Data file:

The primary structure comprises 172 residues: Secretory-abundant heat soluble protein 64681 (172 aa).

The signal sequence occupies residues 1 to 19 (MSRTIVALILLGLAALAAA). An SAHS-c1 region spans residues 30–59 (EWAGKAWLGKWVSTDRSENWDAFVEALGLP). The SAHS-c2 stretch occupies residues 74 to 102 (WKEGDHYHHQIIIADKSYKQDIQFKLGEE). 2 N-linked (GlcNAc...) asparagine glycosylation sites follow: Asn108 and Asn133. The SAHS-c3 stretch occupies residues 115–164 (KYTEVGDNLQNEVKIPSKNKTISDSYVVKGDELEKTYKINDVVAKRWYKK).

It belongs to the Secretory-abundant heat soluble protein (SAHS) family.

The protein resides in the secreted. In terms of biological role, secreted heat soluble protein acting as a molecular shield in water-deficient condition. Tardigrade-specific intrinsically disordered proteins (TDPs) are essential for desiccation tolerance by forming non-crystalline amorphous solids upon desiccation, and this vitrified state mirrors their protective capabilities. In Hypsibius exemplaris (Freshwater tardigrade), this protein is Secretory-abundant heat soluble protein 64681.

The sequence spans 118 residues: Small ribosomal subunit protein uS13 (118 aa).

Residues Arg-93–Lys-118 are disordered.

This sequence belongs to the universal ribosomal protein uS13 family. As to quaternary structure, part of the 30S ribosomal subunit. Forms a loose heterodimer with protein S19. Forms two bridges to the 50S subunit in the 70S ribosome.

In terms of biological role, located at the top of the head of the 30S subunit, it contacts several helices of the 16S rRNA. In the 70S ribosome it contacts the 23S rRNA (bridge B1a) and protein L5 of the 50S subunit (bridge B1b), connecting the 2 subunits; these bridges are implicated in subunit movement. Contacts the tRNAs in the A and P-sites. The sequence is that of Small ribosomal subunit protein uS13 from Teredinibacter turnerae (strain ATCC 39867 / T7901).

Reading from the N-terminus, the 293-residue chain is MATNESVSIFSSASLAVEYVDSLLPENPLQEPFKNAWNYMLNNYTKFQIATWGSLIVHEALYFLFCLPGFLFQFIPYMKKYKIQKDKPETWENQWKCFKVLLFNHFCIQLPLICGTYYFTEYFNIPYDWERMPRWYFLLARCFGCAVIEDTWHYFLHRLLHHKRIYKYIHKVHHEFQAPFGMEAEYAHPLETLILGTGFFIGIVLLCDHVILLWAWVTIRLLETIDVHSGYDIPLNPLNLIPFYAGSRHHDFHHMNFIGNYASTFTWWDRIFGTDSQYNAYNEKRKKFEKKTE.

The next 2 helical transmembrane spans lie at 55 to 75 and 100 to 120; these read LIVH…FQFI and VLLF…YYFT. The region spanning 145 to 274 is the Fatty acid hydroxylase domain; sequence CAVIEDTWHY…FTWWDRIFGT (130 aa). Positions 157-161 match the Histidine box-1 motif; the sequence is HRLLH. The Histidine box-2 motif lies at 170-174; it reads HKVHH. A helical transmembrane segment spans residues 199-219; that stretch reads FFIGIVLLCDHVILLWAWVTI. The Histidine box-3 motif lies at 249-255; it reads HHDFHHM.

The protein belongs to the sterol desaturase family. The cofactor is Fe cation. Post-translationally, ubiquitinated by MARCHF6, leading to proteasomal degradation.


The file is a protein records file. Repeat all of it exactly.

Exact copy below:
The primary structure comprises 172 residues: Secretory-abundant heat soluble protein 64681 (172 aa).

The signal sequence occupies residues 1 to 19 (MSRTIVALILLGLAALAAA). An SAHS-c1 region spans residues 30–59 (EWAGKAWLGKWVSTDRSENWDAFVEALGLP). The SAHS-c2 stretch occupies residues 74 to 102 (WKEGDHYHHQIIIADKSYKQDIQFKLGEE). 2 N-linked (GlcNAc...) asparagine glycosylation sites follow: Asn108 and Asn133. The SAHS-c3 stretch occupies residues 115–164 (KYTEVGDNLQNEVKIPSKNKTISDSYVVKGDELEKTYKINDVVAKRWYKK).

It belongs to the Secretory-abundant heat soluble protein (SAHS) family.

The protein resides in the secreted. In terms of biological role, secreted heat soluble protein acting as a molecular shield in water-deficient condition. Tardigrade-specific intrinsically disordered proteins (TDPs) are essential for desiccation tolerance by forming non-crystalline amorphous solids upon desiccation, and this vitrified state mirrors their protective capabilities. In Hypsibius exemplaris (Freshwater tardigrade), this protein is Secretory-abundant heat soluble protein 64681.

The sequence spans 118 residues: Small ribosomal subunit protein uS13 (118 aa).

Residues Arg-93–Lys-118 are disordered.

This sequence belongs to the universal ribosomal protein uS13 family. As to quaternary structure, part of the 30S ribosomal subunit. Forms a loose heterodimer with protein S19. Forms two bridges to the 50S subunit in the 70S ribosome.

In terms of biological role, located at the top of the head of the 30S subunit, it contacts several helices of the 16S rRNA. In the 70S ribosome it contacts the 23S rRNA (bridge B1a) and protein L5 of the 50S subunit (bridge B1b), connecting the 2 subunits; these bridges are implicated in subunit movement. Contacts the tRNAs in the A and P-sites. The sequence is that of Small ribosomal subunit protein uS13 from Teredinibacter turnerae (strain ATCC 39867 / T7901).

Reading from the N-terminus, the 293-residue chain is MATNESVSIFSSASLAVEYVDSLLPENPLQEPFKNAWNYMLNNYTKFQIATWGSLIVHEALYFLFCLPGFLFQFIPYMKKYKIQKDKPETWENQWKCFKVLLFNHFCIQLPLICGTYYFTEYFNIPYDWERMPRWYFLLARCFGCAVIEDTWHYFLHRLLHHKRIYKYIHKVHHEFQAPFGMEAEYAHPLETLILGTGFFIGIVLLCDHVILLWAWVTIRLLETIDVHSGYDIPLNPLNLIPFYAGSRHHDFHHMNFIGNYASTFTWWDRIFGTDSQYNAYNEKRKKFEKKTE.

The next 2 helical transmembrane spans lie at 55 to 75 and 100 to 120; these read LIVH…FQFI and VLLF…YYFT. The region spanning 145 to 274 is the Fatty acid hydroxylase domain; sequence CAVIEDTWHY…FTWWDRIFGT (130 aa). Positions 157-161 match the Histidine box-1 motif; the sequence is HRLLH. The Histidine box-2 motif lies at 170-174; it reads HKVHH. A helical transmembrane segment spans residues 199-219; that stretch reads FFIGIVLLCDHVILLWAWVTI. The Histidine box-3 motif lies at 249-255; it reads HHDFHHM.

The protein belongs to the sterol desaturase family. The cofactor is Fe cation. Post-translationally, ubiquitinated by MARCHF6, leading to proteasomal degradation.